“Generosity” (but not in the gift giving sense)
We often get inundated with ideas about how to act generously during the holiday season. My first assumption of that concept is to give a gift or financial contribution. I have rarely considered generosity’s role in trust and relationships.
Brené Brown researched trust and identified 7 factors. She explained these in a captivating video called, “SuperSoul Sessions: The Anatomy of Trust.” I want to focus on the final concept she identified as “Generosity.”
“Our relationship is only a trusting relationship if you can assume the most generous thing about my words, intentions, and behaviors, and then check in with me. So, if I screw up, say something, forget something, you will make a generous assumption and say ‘Yesterday was my mom’s one year anniversary of her death and it was really tough for me and I talked to you about it last month. I really was hoping you would have called, but I know you care about me. I know you think it was a big deal so I wanted to let you know that I had been thinking about that.’ As opposed to not returning calls, not returning emails, and waiting for the moment where you can spring, ‘Well you forgot to call on this important thing.’ You’ll make a generous assumption about me and check it out.”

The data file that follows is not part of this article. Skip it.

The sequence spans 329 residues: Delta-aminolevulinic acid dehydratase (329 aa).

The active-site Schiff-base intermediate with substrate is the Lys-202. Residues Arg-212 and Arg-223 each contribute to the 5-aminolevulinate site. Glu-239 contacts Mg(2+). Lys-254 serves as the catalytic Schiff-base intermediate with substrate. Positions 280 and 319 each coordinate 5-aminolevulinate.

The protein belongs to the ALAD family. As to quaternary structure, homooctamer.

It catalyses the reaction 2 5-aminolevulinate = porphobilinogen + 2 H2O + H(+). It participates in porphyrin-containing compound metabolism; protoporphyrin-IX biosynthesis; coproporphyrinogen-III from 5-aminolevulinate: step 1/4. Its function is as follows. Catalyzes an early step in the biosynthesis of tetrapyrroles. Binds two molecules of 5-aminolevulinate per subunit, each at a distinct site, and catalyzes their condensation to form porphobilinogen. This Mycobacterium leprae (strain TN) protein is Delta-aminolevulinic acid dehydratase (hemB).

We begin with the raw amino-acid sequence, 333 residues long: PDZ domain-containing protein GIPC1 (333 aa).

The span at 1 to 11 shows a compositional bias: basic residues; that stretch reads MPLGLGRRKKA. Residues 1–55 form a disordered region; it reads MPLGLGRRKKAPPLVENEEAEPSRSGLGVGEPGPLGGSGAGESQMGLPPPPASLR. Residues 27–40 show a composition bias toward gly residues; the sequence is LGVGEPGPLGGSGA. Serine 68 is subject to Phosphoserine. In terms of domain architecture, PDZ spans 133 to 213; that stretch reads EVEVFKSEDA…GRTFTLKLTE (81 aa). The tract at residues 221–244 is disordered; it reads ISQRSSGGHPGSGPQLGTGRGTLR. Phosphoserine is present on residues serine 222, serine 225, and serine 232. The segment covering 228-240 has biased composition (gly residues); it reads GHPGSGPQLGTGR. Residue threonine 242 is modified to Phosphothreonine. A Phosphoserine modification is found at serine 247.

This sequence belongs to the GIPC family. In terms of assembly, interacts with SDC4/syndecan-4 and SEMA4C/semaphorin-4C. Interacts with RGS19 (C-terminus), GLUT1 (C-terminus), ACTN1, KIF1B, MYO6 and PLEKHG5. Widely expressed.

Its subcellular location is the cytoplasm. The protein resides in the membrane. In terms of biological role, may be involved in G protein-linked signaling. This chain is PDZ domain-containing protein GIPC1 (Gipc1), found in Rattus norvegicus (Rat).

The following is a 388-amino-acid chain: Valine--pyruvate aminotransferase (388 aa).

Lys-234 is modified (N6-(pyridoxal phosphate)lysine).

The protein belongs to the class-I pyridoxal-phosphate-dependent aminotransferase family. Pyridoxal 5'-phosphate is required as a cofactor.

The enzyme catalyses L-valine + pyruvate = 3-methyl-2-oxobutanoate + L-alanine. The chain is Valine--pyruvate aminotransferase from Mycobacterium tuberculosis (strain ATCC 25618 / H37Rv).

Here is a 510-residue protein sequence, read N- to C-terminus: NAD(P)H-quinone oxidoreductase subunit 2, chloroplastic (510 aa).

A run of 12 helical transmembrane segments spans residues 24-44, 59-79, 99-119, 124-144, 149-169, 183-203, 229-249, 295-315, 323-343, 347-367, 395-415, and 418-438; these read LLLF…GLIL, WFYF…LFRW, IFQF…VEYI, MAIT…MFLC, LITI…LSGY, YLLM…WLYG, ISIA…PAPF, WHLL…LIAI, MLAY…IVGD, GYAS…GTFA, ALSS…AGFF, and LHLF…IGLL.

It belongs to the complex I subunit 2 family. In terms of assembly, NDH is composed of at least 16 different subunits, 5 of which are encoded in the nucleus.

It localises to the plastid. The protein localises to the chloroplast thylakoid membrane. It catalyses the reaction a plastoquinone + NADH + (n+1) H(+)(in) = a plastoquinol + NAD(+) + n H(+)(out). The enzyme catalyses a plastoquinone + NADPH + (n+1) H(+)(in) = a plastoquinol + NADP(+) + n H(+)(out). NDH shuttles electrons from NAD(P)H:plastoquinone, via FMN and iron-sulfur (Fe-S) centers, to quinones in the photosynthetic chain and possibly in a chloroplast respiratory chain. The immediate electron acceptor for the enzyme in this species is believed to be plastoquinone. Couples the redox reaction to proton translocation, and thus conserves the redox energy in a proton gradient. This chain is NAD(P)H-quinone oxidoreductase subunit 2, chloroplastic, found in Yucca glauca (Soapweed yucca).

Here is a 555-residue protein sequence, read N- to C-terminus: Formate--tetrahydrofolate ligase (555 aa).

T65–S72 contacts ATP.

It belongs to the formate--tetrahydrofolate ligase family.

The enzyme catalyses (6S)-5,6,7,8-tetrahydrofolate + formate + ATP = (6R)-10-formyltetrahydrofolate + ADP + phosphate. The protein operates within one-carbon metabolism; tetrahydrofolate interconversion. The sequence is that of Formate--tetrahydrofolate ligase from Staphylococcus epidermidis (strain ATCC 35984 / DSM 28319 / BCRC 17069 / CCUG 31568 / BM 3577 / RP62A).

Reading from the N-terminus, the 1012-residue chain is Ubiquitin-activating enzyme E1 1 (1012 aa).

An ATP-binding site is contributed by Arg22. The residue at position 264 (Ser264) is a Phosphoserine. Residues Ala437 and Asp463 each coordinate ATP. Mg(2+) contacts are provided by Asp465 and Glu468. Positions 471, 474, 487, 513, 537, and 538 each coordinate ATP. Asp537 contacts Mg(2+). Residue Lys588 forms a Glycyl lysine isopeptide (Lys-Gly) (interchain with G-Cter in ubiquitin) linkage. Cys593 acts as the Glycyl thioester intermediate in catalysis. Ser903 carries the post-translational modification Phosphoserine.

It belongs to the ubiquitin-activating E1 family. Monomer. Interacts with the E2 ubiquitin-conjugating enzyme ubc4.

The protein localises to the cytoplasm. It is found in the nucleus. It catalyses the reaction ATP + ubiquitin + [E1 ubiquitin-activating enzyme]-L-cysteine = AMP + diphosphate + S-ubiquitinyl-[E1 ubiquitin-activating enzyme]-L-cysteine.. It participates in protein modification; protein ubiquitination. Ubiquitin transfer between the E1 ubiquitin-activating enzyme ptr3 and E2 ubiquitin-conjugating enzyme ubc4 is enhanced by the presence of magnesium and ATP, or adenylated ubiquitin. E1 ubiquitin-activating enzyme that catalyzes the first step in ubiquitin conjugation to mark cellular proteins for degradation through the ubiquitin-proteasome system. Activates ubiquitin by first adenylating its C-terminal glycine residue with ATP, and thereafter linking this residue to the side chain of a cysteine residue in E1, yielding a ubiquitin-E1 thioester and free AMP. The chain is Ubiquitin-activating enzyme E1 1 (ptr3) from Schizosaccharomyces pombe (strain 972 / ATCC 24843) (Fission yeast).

Brown, Brené, “SuperSoul Sessions: The Anatomy of Trust.” ©2018 Brené Brown, LLC.https://brenebrown.com/videos/anatomy-trust-video/
I encourage you to be generous during this season within relationships. This can take form with strangers: letting a car into traffic, smiling at a shopper who is scowling in disgust, or thanking a merchant for their hard work. For us as therapists, generosity can be an internal response of genuine caring and empathy when a client talks about feeling isolated and alone. As described in the excerpt above, it can also peek out in our long-term relationships. When someone says something hurtful, we can respond with a generous assumption that they may be unaware of the impact of their words with a statement like, “I think you meant to be supportive. If you say it this way instead, I’m able to receive your support more easily.” Or, “I care about you and our relationship, so I want to address this to help us stay close.”
Even when we interpret a situation generously but our generous assumption is incorrect and trust isn’t built, if we interpret a situation generously, we are more likely to reduce conflict. We may even end up with a smile at a holiday gathering.